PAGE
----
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Questioning The Etiology Of Plantar Warts During The COVID-19 Pandemic

It is now 11 months since my region of the country shut down in response to the COVID-19 pandemic. There are so many things that have changed significantly in our day-to-day life. My daughter hasn’t set foot inside of her school while my son is COVID-19 tested twice a week so that he can attend his school, which has very small class size cohort. My husband only leaves the house at the times blocked out from his virtual meetings to take my son to and from school, aside from his once-a-week food shopping trip. Their situations are typical of most of the patients I see in my office every day.  

While I have continued to see patients throughout the pandemic, the pace of the day has shifted as have the issues/chief complaints of my patients. I have seen far more stress fractures and extensor tendonitis, which I attribute to people spending their days working shoeless from home and changing their exercise regimens. The cases of infected ingrown toenails are more often linked to attempted “home surgery” and far less so from a pedicure gone wrong. 

One thing that I believe has not changed is the prevalence of patients with plantar warts. During the first six weeks of the pandemic, I did not see patients with verrucae much as we only saw urgent cases in person. When we resumed office visits for all patient issues, patients presenting with warts did not stand out as anything notable. But now, almost a year since people have walked barefoot in any shared environment outside of their own homes, the question is consistent:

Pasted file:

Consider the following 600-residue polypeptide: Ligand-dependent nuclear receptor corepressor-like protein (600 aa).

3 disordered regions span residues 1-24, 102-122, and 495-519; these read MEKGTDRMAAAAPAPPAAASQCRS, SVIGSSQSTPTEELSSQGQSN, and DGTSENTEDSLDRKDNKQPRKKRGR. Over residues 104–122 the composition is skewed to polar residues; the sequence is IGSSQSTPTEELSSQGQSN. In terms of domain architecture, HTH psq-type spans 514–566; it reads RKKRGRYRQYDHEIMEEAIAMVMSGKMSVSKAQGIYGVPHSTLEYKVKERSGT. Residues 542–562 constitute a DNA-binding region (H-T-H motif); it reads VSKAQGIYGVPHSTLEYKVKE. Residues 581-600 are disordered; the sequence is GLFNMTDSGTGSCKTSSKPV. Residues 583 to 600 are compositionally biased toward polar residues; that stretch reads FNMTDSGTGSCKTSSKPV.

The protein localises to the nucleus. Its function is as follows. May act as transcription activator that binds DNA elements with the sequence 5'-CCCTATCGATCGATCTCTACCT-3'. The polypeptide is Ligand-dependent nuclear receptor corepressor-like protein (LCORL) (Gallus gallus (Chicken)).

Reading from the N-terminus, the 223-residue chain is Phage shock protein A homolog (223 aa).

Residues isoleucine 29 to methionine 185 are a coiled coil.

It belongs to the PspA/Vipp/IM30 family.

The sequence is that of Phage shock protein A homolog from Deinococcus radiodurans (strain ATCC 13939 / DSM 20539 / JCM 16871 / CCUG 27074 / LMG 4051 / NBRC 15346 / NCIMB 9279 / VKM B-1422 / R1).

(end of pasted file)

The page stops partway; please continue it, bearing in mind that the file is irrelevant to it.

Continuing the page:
Why do patients continue to contract this surface-spread virus to the bottom of the foot when they haven’t been in high-transmission locations or perhaps even outside the home during this time?   

Verrucae plantaris, or plantar warts, are caused by the human papillomavirus (HPV) infecting keratinocytes of the plantar aspect of the foot.1 Once the wart is present, HPV sheds by way of desquamated epithelial cells and these viral particles can then infect other sites and hosts. Contact with viral particles occurs directly to a plantar wart or indirectly with surfaces such as floors, socks, shoes and sports equipment.2 Preceding microtrauma can facilitate entry to the epidermal barrier of the plantar skin by the virus. Once HPV finds its way to this layer of the basal epithelium, the virus binds with cellular receptors. The now infected cell can have an incubation period of one to 20 months before the viral DNA establishes itself within a host cell.3

The most likely ways to develop a plantar wart are to have a preexisting wart or have close contact with someone who has a wart. The high viral load associated with the lesion leads to increased viral shedding and spread to adjacent body surface and ground surfaces. Walking barefoot where others have walked is a risk, which is increased in areas of rough surfaces that promote microtrauma and moist places, such as communal showers and locker rooms.1 While researchers have documented a higher risk of verruca with use of shower rooms in comparison to those who only used the locker room, having family members in the same household with warts and being in the same school classroom as others with warts showed even higher prevalence for development of warts than swimming pools and communal shower use.4-6

Human papillomavirus can survive on surfaces for months to years.1 Some assume that bleach will deactivate HPV but I had a difficult time finding any specific study demonstrating this to be true. While I did not come across studies looking at the effectiveness of disinfectants to surfaces against HPV, there are many studies of transvaginal ultrasound probes showing continued HPV contamination even with proper hospital disinfectant use. High-level disinfectant glutaraldehydes have no effect on HPV while high concentration hydrogen peroxide is effective.7 Hypochlorite is effective in deactivating HPV and was a control in studies looking at other means since it is not compatible with the materials used in some medical devices. Using hypochlorite as the positive control, researchers found that Ultraviolet C (UVC) radiation and sonicated hydrogen peroxide are virucidal against HPV.7,8